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Feeling uninspired? Here are 10 ways to find your creative spark Associated Press
A woman sits in front of the painting 'Triptych' (1928/32) during a press preview of the exhibition 'The War' (Der Krieg) of German painter Otto Dix in the Albertinum in Dresden, Germany, Friday, April 4, 2014. (AP Photo/Jens Meyer)

If you’re a creative soul (and we all are in one way or another), you know what it’s like to hit a wall and have no more words or ideas coming to you.

Here are 10 ways to break through that wall and reach new creative heights.

1. Move

Endorphins aren’t magical, but they fuel a lot of fires. Through physical movement, you can change your energy not only in your body but also in your mind.

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If you regularly exercise, try breaking out of your usual routine and trying something new – yoga, Pilates, team sports. By physically moving in a new and unique way, you may also find new solutions or creative inspirations.

2. Sleep

Trying to drag sparks of creativity out of a fatigued mind is never a good idea – that way lies severe caffeine overindulgence and late-night pizza runs.

Studies show naps can boost your mood, improve performance, and create better focus. Not to mention your dream state can provide you with even deeper insight or inspiration. Take a quick nap and wake up re-inspired.

3. Talk

A lot of (too many?) creative practices are worked on alone. Having a group of fellow artists – either in a similar field or different fields – can help keep you grounded.

If something is weighing heavy on your mind, it can be extremely difficult to be creatively inspired. Share your ideas and get some inspiration.

4. Project jump

You’ve been beating your head against a wall on one project – put it down for a while and go work on another one.

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Studies have shown intentionally switching from one project to another or simply scheduling intentional breaks can increase creative ideas. This lets ideas incubate in one part of your brain while the other part is working on the new project.

5. Write

Even if you’re a photographer, painter or sculptor, getting your thoughts down on paper (or in pixels) can help you wrap your brain around an idea. It’s a more effective way of talking to yourself, where you can learn from the ramblings that bounce around your mind.

Bonus points for writing longhand – a study published by the Journal of the Association for Psychological Science reported that writing with pen and paper instead of typing helps to increase creative thought.

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6. Time yourself

All the blog ideas you can write down in 30 seconds! GO! This can help weed out the quantity over quality filter that often clogs the creative process.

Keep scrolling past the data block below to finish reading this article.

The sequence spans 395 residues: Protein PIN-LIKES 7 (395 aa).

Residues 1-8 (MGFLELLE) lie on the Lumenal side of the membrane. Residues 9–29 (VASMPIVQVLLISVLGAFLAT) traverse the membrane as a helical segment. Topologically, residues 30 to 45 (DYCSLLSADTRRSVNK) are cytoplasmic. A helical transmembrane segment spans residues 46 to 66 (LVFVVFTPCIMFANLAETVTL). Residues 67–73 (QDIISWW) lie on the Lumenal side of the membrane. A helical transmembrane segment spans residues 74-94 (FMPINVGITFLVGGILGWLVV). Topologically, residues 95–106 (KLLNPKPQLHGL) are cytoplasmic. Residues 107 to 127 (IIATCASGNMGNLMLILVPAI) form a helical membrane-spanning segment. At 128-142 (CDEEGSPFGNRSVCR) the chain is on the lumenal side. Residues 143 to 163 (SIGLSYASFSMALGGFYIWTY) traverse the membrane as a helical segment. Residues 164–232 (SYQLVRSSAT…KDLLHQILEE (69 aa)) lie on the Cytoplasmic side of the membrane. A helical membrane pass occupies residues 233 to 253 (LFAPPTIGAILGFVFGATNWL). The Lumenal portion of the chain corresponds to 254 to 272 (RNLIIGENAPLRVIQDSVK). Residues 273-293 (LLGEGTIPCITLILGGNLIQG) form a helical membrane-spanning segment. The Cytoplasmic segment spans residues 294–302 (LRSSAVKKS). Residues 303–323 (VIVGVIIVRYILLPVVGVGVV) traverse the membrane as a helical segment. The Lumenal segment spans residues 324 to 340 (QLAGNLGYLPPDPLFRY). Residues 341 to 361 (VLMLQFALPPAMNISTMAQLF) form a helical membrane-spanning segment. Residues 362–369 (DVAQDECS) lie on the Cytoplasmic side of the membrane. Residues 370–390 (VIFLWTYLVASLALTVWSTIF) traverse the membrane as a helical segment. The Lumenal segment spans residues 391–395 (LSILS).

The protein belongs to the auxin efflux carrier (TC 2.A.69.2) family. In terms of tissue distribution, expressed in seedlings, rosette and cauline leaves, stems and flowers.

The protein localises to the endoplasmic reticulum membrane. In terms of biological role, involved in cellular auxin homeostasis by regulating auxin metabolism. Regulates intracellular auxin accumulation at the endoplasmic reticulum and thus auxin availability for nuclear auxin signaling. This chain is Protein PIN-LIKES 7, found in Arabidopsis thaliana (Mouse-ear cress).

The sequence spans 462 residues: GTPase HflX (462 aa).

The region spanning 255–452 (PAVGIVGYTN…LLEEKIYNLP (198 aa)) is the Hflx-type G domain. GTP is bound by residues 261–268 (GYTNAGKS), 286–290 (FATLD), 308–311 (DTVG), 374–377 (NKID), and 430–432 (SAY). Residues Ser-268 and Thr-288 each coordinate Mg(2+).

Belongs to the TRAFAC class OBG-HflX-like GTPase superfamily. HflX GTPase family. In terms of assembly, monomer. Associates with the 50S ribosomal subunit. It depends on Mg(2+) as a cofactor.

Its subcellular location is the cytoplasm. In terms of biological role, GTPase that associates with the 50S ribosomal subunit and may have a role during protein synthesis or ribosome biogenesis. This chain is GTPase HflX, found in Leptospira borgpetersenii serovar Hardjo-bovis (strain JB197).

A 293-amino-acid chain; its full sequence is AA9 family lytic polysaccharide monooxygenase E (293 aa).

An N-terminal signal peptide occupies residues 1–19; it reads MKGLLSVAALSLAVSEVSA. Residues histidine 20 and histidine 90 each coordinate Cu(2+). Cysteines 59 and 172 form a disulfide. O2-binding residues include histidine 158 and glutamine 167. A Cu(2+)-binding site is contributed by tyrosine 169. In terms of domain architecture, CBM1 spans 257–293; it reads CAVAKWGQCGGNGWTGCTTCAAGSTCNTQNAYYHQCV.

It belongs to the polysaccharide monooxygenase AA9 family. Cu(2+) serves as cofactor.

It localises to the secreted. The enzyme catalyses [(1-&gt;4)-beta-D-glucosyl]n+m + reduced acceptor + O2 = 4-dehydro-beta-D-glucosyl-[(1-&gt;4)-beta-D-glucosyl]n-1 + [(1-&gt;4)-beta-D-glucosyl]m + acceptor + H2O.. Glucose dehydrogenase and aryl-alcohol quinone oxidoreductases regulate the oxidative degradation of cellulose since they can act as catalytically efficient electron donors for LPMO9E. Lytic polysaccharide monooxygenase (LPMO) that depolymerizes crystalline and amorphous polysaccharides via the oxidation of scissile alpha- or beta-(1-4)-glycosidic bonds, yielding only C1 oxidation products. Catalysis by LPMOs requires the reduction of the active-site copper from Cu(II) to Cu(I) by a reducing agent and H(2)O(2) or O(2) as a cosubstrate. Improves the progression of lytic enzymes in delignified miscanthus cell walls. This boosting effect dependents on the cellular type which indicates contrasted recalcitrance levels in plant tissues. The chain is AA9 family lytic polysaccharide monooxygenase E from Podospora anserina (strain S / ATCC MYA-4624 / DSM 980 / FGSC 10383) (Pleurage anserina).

Get it all out there as fast as you can, with the understanding that editing is for later.

7. Do the dishes

This sounds like a way to either avoid your work or punish yourself for not getting it done, but repetitive chores like this are similar in many ways to meditating. It gives your brain a chance to explore without the pressure of being in front of your empty project.

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8. Reward yourself

So you need a constant stream of encouragement as you write (or shoot, or paint).

Written? Kitten! is a site that can help. For every 100 words, you can set it up to get new picture of a kitten, a puppy, a dolphin, or a beautiful landscape. The open source site lets you select photos from Flickr tagged with the search term of your choice.

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9. Get new input

Get out of the house and go somewhere new. It doesn’t have to be far, but if you can make it somewhere that you haven’t been before, you’ll have a better chance to engage and distract your brain with new input instead of brooding about that project you can’t get a handle on.

10. Embrace a failure

Being creative means you see possibilities. But those possibilities don’t always lead where you think they might (in fact they rarely do).

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It is important to recognize your ideas are not you; if an idea doesn’t work, it is not a reflection of you so don’t beat yourself up. Surrendering to a creative idea not working may be just the liberation you need to move on to the next idea or creative endeavor that will succeed.

Joshua Trudell About the author:
Joshua Trudell is a freelance writer, photographer and graphic designer living in New Hampshire. Follow Joshua on Twitter and Facebook and check out his website.
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